How not to run a revolution

December 30, 2005|By LIONEL BEEHNER

Country after country in the former Soviet sphere has held up Ukraine as its model for democratic upheaval, down to the campaign tactic of adopting a dopey color. Why?

A year after the Orange Revolution, polls show that most Ukrainians are dissatisfied with the direction of their country. The economy has tanked. Corruption remains endemic. And the reformist Cabinet was sacked in September for political infighting. Things are so bad that the party of Viktor F. Yanukovich, the pro-Kremlin stooge who lost last year's election runoff, has emerged as Ukraine's most popular political group.

So what happened? Many things, some of which offer clues for opposition leaders in nearby states such as Kazakhstan, Azerbaijan and Belarus to avoid suffering similar fates.

First: Don't promise too much.

Viktor A. Yushchenko, the hero of the Orange Revolution, stood on stage in November in Maidan, Kiev's downtown square, and promised to create millions of new jobs, to put "the bandits in jail" and to place Ukraine on the fast track toward European Union accession. He succeeded in none of the above.

"So many people had high expectations but are now disappointed," says Iryna Chupryna, a member of the youth movement Pora that backed Mr. Yushchenko last year. "The government still has the mentality of the old Soviet regime, with its lying and corruption."

Mr. Yushchenko has urged patience, reiterating that it takes more than a year to completely transform a poorly managed country of 48 million people.

Second rule: Don't be soft.

The most commonly heard complaint in Ukraine one year after is not about corruption or the economy - it's about Mr. Yushchenko's personality. Ukrainians say their leader, however well-intentioned, may be too soft for post-Soviet politics and unfit to take on their country's legions of corrupt politicians and oligarchs.

Specifically, Mr. Yushchenko has failed to find those responsible for poisoning him last year, which left his face badly pockmarked. He also has made only ham-fisted attempts to bring to justice the killers of Georgi Gongadze, the muckraking journalist murdered in 2000.

Third: Know your enemy.

Mr. Yushchenko came to power surrounded by an assortment of politicians from various parties -the so-called Orange Coalition - many with motives having nothing to do with reforming Ukraine. Inevitably, their egos would clash as allegations of corruption surfaced.

"What has disillusioned and disappointed our people have been the differences within the Orange camp, which were received fairly traumatically by our citizens," Mr. Yushchenko recently told Newsweek. In September, he heeded the words of the 6th century B.C. Chinese military strategist Sun Tzu, and fired his Cabinet.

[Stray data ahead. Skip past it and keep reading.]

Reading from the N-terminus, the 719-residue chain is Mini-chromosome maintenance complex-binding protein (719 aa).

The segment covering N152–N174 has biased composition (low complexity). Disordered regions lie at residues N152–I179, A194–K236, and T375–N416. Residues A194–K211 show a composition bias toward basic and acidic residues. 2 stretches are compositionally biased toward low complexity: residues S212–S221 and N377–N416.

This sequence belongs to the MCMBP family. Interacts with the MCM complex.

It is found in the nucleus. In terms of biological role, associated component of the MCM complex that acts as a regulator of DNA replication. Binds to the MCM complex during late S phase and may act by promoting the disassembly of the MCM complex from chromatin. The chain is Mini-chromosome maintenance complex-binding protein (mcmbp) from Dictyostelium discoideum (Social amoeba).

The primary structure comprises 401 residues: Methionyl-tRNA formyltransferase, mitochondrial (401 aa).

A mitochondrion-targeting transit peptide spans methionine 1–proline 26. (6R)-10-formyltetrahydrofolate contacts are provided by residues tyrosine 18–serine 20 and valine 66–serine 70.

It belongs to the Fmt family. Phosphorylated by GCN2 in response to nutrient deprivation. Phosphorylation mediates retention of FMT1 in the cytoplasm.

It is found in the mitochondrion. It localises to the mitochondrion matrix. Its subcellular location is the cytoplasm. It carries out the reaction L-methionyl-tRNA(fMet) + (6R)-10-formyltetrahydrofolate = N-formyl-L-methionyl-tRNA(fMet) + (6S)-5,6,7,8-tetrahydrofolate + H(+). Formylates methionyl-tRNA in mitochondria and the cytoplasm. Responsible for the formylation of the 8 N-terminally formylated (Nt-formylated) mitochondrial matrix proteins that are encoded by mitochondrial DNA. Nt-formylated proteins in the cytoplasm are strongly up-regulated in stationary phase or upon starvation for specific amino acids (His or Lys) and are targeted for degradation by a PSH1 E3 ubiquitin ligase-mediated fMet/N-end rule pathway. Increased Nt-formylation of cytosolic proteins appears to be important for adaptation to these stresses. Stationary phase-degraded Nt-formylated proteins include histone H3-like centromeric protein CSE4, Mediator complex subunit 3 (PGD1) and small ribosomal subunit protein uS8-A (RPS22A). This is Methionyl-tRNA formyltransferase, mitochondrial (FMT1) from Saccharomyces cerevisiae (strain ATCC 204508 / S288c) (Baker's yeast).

Fourth rule: Don't give the keys to your $60,000 BMW to your son.

Mr. Yushchenko was panned in the press after his 19-year-old son, Andrey, was seen cruising around Kiev in a tricked-out BMW over the summer. The president's overreaction - ridiculing the Ukrainian press for covering the non-story - only made matters worse.

Fifth rule: Don't forget the past.

Mr. Yushchenko has been too forgiving of crimes committed by his predecessors' cronies. For instance, he tried to ignore past privatization deals dished out at basement prices. Worse, he backed a new bill that would grant immunity to politicians for past crimes, even Ukraine's notoriously clannish local deputies.

His softness on corruption has only emboldened the now-opposition party of Yulia Tymoshenko, the flamboyant oil-tycoon-turned-populist-turned-prime minister-turned-public-icon. She hopes to reclaim the post of prime minister in March when voters elect a parliament.

Sixth rule: Don't pander to populist measures.

Immediately after assuming power in January, Mr. Yushchenko, riding a wave of popular support, decided to raise government wages and pensions. The move, however well-intentioned, stung Ukraine's economy by doubling its debt. Inflation soon kicked in, as the gross domestic product plummeted from 12 percent growth in 2004 to below 4 percent. Not surprisingly, Ukrainians' euphoria quickly soured.

Mr. Yushchenko has since found his footing. He helped orchestrate the recent $4.8 billion blockbuster sale of the Kryvorizhstal mill to Mittal Steel. He has also cut back on the country's notorious red tape that hindered small businesses. He has stood up to Russia's attempts to jack up the price of Ukraine's natural gas. This month, Ukraine was finally awarded free-market status by Europe, paving the way for Kiev's bid to join the World Trade Organization and, eventually, the EU.

As voters in former Soviet republics go to the polls in the years ahead, the same question invariably arises: Could a color revolution be in their future?

While it's welcoming that Ukraine's Orange Revolution has instilled hope in opposition candidates across the region, it would be wise for aspiring revolutionaries not to blindly follow Mr. Yushchenko's path to Western-style democracy. That requires having a clear plan in place for the day after the revolution, not just a color to rally around for the day of the revolution.

Lionel Beehner is a staff writer with the Council on Foreign Relations' Web site. His e-mail is lbeehner@cfr.org.

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